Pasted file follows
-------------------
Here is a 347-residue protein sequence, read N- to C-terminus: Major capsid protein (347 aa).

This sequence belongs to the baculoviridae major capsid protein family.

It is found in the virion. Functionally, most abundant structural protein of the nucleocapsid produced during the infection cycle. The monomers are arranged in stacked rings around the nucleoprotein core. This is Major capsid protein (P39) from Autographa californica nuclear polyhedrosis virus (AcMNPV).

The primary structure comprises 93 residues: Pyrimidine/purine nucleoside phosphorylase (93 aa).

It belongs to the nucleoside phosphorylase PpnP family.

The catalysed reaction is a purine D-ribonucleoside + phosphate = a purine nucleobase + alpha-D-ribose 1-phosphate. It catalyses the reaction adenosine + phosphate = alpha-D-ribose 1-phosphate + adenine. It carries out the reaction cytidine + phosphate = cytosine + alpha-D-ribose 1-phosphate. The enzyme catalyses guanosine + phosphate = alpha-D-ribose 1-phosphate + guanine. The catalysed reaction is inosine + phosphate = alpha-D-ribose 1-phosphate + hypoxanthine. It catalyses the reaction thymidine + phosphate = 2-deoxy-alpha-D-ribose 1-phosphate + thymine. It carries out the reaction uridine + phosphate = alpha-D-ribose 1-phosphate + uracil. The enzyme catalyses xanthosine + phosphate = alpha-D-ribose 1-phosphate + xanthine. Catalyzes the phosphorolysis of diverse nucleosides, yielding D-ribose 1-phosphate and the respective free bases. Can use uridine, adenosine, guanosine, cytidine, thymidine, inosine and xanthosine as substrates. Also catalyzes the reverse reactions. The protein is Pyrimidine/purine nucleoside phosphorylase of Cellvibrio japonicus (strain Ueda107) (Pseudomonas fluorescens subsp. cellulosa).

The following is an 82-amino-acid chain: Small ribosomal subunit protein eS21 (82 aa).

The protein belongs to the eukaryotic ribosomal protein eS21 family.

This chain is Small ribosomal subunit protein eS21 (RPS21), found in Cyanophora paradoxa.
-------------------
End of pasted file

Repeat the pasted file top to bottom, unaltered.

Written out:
Here is a 347-residue protein sequence, read N- to C-terminus: Major capsid protein (347 aa).

This sequence belongs to the baculoviridae major capsid protein family.

It is found in the virion. Functionally, most abundant structural protein of the nucleocapsid produced during the infection cycle. The monomers are arranged in stacked rings around the nucleoprotein core. This is Major capsid protein (P39) from Autographa californica nuclear polyhedrosis virus (AcMNPV).

The primary structure comprises 93 residues: Pyrimidine/purine nucleoside phosphorylase (93 aa).

It belongs to the nucleoside phosphorylase PpnP family.

The catalysed reaction is a purine D-ribonucleoside + phosphate = a purine nucleobase + alpha-D-ribose 1-phosphate. It catalyses the reaction adenosine + phosphate = alpha-D-ribose 1-phosphate + adenine. It carries out the reaction cytidine + phosphate = cytosine + alpha-D-ribose 1-phosphate. The enzyme catalyses guanosine + phosphate = alpha-D-ribose 1-phosphate + guanine. The catalysed reaction is inosine + phosphate = alpha-D-ribose 1-phosphate + hypoxanthine. It catalyses the reaction thymidine + phosphate = 2-deoxy-alpha-D-ribose 1-phosphate + thymine. It carries out the reaction uridine + phosphate = alpha-D-ribose 1-phosphate + uracil. The enzyme catalyses xanthosine + phosphate = alpha-D-ribose 1-phosphate + xanthine. Catalyzes the phosphorolysis of diverse nucleosides, yielding D-ribose 1-phosphate and the respective free bases. Can use uridine, adenosine, guanosine, cytidine, thymidine, inosine and xanthosine as substrates. Also catalyzes the reverse reactions. The protein is Pyrimidine/purine nucleoside phosphorylase of Cellvibrio japonicus (strain Ueda107) (Pseudomonas fluorescens subsp. cellulosa).

The following is an 82-amino-acid chain: Small ribosomal subunit protein eS21 (82 aa).

The protein belongs to the eukaryotic ribosomal protein eS21 family.

This chain is Small ribosomal subunit protein eS21 (RPS21), found in Cyanophora paradoxa.